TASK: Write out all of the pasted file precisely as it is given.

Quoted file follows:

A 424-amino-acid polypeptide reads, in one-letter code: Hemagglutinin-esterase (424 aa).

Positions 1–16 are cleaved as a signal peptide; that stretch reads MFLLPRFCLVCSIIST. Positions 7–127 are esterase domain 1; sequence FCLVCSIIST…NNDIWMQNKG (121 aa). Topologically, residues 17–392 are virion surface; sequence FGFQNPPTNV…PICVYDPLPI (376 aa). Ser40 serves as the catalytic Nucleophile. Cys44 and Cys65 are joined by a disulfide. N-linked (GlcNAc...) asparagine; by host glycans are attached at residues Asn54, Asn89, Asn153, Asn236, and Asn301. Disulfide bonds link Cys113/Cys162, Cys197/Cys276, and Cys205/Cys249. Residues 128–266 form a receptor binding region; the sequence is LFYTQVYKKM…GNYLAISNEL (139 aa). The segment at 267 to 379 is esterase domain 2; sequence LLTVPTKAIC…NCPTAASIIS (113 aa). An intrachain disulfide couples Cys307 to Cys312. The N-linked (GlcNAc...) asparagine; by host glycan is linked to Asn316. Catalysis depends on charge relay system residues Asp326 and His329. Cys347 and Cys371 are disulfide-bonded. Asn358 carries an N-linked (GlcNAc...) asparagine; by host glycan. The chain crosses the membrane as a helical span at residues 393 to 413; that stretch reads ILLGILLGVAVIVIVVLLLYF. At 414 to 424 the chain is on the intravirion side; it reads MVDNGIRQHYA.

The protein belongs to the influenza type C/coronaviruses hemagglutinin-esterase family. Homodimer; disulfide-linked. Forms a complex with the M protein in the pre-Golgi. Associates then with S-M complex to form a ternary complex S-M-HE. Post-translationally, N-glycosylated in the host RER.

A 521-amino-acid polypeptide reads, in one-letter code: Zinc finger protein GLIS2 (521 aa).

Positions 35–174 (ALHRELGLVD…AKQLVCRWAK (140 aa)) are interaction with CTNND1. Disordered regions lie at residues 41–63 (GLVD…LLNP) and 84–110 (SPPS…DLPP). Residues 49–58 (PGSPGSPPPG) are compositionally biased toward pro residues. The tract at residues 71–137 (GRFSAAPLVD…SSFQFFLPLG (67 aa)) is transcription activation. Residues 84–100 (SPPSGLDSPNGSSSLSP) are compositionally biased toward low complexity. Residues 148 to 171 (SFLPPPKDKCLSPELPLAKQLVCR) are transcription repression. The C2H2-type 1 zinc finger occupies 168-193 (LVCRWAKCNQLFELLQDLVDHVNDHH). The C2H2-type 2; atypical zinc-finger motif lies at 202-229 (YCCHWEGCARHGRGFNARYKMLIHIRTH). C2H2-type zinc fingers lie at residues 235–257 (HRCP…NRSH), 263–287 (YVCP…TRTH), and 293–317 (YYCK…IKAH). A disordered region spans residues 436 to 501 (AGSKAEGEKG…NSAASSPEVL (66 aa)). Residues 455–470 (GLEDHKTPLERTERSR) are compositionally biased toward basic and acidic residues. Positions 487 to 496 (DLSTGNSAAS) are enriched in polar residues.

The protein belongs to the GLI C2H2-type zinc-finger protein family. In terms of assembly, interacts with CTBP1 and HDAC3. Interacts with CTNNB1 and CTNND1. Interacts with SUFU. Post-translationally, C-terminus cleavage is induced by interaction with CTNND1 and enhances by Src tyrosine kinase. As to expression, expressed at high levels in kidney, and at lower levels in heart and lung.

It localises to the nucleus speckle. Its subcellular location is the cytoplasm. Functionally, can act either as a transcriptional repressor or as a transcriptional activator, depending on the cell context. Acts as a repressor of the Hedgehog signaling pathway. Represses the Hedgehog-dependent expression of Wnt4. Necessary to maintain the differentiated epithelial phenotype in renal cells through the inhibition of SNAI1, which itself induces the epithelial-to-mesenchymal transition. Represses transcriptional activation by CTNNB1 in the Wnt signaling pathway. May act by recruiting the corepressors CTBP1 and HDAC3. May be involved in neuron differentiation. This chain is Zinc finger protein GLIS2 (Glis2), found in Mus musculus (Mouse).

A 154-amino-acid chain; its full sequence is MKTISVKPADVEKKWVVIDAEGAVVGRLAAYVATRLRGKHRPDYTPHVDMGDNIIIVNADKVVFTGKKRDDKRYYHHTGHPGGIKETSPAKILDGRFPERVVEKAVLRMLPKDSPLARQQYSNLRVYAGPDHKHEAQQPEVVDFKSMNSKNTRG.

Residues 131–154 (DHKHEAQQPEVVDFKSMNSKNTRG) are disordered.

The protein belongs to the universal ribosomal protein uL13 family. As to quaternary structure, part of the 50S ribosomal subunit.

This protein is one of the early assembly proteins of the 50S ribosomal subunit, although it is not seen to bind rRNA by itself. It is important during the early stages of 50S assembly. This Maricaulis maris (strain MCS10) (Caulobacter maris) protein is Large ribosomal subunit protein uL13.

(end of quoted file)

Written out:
A 424-amino-acid polypeptide reads, in one-letter code: Hemagglutinin-esterase (424 aa).

Positions 1–16 are cleaved as a signal peptide; that stretch reads MFLLPRFCLVCSIIST. Positions 7–127 are esterase domain 1; sequence FCLVCSIIST…NNDIWMQNKG (121 aa). Topologically, residues 17–392 are virion surface; sequence FGFQNPPTNV…PICVYDPLPI (376 aa). Ser40 serves as the catalytic Nucleophile. Cys44 and Cys65 are joined by a disulfide. N-linked (GlcNAc...) asparagine; by host glycans are attached at residues Asn54, Asn89, Asn153, Asn236, and Asn301. Disulfide bonds link Cys113/Cys162, Cys197/Cys276, and Cys205/Cys249. Residues 128–266 form a receptor binding region; the sequence is LFYTQVYKKM…GNYLAISNEL (139 aa). The segment at 267 to 379 is esterase domain 2; sequence LLTVPTKAIC…NCPTAASIIS (113 aa). An intrachain disulfide couples Cys307 to Cys312. The N-linked (GlcNAc...) asparagine; by host glycan is linked to Asn316. Catalysis depends on charge relay system residues Asp326 and His329. Cys347 and Cys371 are disulfide-bonded. Asn358 carries an N-linked (GlcNAc...) asparagine; by host glycan. The chain crosses the membrane as a helical span at residues 393 to 413; that stretch reads ILLGILLGVAVIVIVVLLLYF. At 414 to 424 the chain is on the intravirion side; it reads MVDNGIRQHYA.

The protein belongs to the influenza type C/coronaviruses hemagglutinin-esterase family. Homodimer; disulfide-linked. Forms a complex with the M protein in the pre-Golgi. Associates then with S-M complex to form a ternary complex S-M-HE. Post-translationally, N-glycosylated in the host RER.

A 521-amino-acid polypeptide reads, in one-letter code: Zinc finger protein GLIS2 (521 aa).

Positions 35–174 (ALHRELGLVD…AKQLVCRWAK (140 aa)) are interaction with CTNND1. Disordered regions lie at residues 41–63 (GLVD…LLNP) and 84–110 (SPPS…DLPP). Residues 49–58 (PGSPGSPPPG) are compositionally biased toward pro residues. The tract at residues 71–137 (GRFSAAPLVD…SSFQFFLPLG (67 aa)) is transcription activation. Residues 84–100 (SPPSGLDSPNGSSSLSP) are compositionally biased toward low complexity. Residues 148 to 171 (SFLPPPKDKCLSPELPLAKQLVCR) are transcription repression. The C2H2-type 1 zinc finger occupies 168-193 (LVCRWAKCNQLFELLQDLVDHVNDHH). The C2H2-type 2; atypical zinc-finger motif lies at 202-229 (YCCHWEGCARHGRGFNARYKMLIHIRTH). C2H2-type zinc fingers lie at residues 235–257 (HRCP…NRSH), 263–287 (YVCP…TRTH), and 293–317 (YYCK…IKAH). A disordered region spans residues 436 to 501 (AGSKAEGEKG…NSAASSPEVL (66 aa)). Residues 455–470 (GLEDHKTPLERTERSR) are compositionally biased toward basic and acidic residues. Positions 487 to 496 (DLSTGNSAAS) are enriched in polar residues.

The protein belongs to the GLI C2H2-type zinc-finger protein family. In terms of assembly, interacts with CTBP1 and HDAC3. Interacts with CTNNB1 and CTNND1. Interacts with SUFU. Post-translationally, C-terminus cleavage is induced by interaction with CTNND1 and enhances by Src tyrosine kinase. As to expression, expressed at high levels in kidney, and at lower levels in heart and lung.

It localises to the nucleus speckle. Its subcellular location is the cytoplasm. Functionally, can act either as a transcriptional repressor or as a transcriptional activator, depending on the cell context. Acts as a repressor of the Hedgehog signaling pathway. Represses the Hedgehog-dependent expression of Wnt4. Necessary to maintain the differentiated epithelial phenotype in renal cells through the inhibition of SNAI1, which itself induces the epithelial-to-mesenchymal transition. Represses transcriptional activation by CTNNB1 in the Wnt signaling pathway. May act by recruiting the corepressors CTBP1 and HDAC3. May be involved in neuron differentiation. This chain is Zinc finger protein GLIS2 (Glis2), found in Mus musculus (Mouse).

A 154-amino-acid chain; its full sequence is MKTISVKPADVEKKWVVIDAEGAVVGRLAAYVATRLRGKHRPDYTPHVDMGDNIIIVNADKVVFTGKKRDDKRYYHHTGHPGGIKETSPAKILDGRFPERVVEKAVLRMLPKDSPLARQQYSNLRVYAGPDHKHEAQQPEVVDFKSMNSKNTRG.

Residues 131–154 (DHKHEAQQPEVVDFKSMNSKNTRG) are disordered.

The protein belongs to the universal ribosomal protein uL13 family. As to quaternary structure, part of the 50S ribosomal subunit.

This protein is one of the early assembly proteins of the 50S ribosomal subunit, although it is not seen to bind rRNA by itself. It is important during the early stages of 50S assembly. This Maricaulis maris (strain MCS10) (Caulobacter maris) protein is Large ribosomal subunit protein uL13.